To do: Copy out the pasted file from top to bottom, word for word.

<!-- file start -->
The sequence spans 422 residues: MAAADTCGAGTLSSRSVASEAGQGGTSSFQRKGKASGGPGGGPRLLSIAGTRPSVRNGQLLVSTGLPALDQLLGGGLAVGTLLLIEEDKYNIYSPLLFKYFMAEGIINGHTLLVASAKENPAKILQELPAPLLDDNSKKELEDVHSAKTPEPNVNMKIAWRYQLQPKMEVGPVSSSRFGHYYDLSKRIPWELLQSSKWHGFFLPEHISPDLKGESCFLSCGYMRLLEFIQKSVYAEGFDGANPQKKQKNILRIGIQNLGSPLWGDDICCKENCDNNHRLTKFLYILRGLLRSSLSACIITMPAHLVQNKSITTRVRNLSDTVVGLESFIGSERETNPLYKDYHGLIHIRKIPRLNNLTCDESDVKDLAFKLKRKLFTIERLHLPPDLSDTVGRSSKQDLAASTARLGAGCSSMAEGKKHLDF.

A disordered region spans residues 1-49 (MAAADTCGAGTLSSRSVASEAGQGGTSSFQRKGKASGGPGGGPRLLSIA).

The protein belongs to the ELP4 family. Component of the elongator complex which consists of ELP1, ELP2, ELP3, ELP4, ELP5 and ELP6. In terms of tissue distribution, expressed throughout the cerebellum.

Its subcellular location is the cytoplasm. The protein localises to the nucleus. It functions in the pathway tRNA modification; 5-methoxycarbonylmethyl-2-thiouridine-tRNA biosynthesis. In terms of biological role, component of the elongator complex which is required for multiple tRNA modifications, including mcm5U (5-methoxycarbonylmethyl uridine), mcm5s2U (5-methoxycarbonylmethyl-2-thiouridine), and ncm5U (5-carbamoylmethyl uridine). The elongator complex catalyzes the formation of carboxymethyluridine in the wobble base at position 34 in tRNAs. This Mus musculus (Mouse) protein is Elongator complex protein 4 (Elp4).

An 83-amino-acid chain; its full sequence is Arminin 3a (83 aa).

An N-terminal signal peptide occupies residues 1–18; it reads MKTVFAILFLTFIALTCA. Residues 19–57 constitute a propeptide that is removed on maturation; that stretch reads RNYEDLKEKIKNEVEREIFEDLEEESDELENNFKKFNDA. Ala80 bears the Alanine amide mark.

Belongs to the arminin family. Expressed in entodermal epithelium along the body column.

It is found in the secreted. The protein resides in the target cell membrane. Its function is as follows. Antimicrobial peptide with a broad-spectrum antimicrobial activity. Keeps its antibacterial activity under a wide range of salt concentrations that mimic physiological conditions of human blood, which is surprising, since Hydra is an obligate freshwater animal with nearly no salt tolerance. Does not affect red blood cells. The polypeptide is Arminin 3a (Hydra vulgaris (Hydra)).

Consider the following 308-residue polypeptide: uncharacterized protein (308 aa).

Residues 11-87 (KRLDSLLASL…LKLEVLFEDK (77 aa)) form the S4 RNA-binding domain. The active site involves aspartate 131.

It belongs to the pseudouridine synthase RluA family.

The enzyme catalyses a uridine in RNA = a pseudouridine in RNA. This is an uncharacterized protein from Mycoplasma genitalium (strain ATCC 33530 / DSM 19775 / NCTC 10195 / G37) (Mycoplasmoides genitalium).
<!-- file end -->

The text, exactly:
The sequence spans 422 residues: MAAADTCGAGTLSSRSVASEAGQGGTSSFQRKGKASGGPGGGPRLLSIAGTRPSVRNGQLLVSTGLPALDQLLGGGLAVGTLLLIEEDKYNIYSPLLFKYFMAEGIINGHTLLVASAKENPAKILQELPAPLLDDNSKKELEDVHSAKTPEPNVNMKIAWRYQLQPKMEVGPVSSSRFGHYYDLSKRIPWELLQSSKWHGFFLPEHISPDLKGESCFLSCGYMRLLEFIQKSVYAEGFDGANPQKKQKNILRIGIQNLGSPLWGDDICCKENCDNNHRLTKFLYILRGLLRSSLSACIITMPAHLVQNKSITTRVRNLSDTVVGLESFIGSERETNPLYKDYHGLIHIRKIPRLNNLTCDESDVKDLAFKLKRKLFTIERLHLPPDLSDTVGRSSKQDLAASTARLGAGCSSMAEGKKHLDF.

A disordered region spans residues 1-49 (MAAADTCGAGTLSSRSVASEAGQGGTSSFQRKGKASGGPGGGPRLLSIA).

The protein belongs to the ELP4 family. Component of the elongator complex which consists of ELP1, ELP2, ELP3, ELP4, ELP5 and ELP6. In terms of tissue distribution, expressed throughout the cerebellum.

Its subcellular location is the cytoplasm. The protein localises to the nucleus. It functions in the pathway tRNA modification; 5-methoxycarbonylmethyl-2-thiouridine-tRNA biosynthesis. In terms of biological role, component of the elongator complex which is required for multiple tRNA modifications, including mcm5U (5-methoxycarbonylmethyl uridine), mcm5s2U (5-methoxycarbonylmethyl-2-thiouridine), and ncm5U (5-carbamoylmethyl uridine). The elongator complex catalyzes the formation of carboxymethyluridine in the wobble base at position 34 in tRNAs. This Mus musculus (Mouse) protein is Elongator complex protein 4 (Elp4).

An 83-amino-acid chain; its full sequence is Arminin 3a (83 aa).

An N-terminal signal peptide occupies residues 1–18; it reads MKTVFAILFLTFIALTCA. Residues 19–57 constitute a propeptide that is removed on maturation; that stretch reads RNYEDLKEKIKNEVEREIFEDLEEESDELENNFKKFNDA. Ala80 bears the Alanine amide mark.

Belongs to the arminin family. Expressed in entodermal epithelium along the body column.

It is found in the secreted. The protein resides in the target cell membrane. Its function is as follows. Antimicrobial peptide with a broad-spectrum antimicrobial activity. Keeps its antibacterial activity under a wide range of salt concentrations that mimic physiological conditions of human blood, which is surprising, since Hydra is an obligate freshwater animal with nearly no salt tolerance. Does not affect red blood cells. The polypeptide is Arminin 3a (Hydra vulgaris (Hydra)).

Consider the following 308-residue polypeptide: uncharacterized protein (308 aa).

Residues 11-87 (KRLDSLLASL…LKLEVLFEDK (77 aa)) form the S4 RNA-binding domain. The active site involves aspartate 131.

It belongs to the pseudouridine synthase RluA family.

The enzyme catalyses a uridine in RNA = a pseudouridine in RNA. This is an uncharacterized protein from Mycoplasma genitalium (strain ATCC 33530 / DSM 19775 / NCTC 10195 / G37) (Mycoplasmoides genitalium).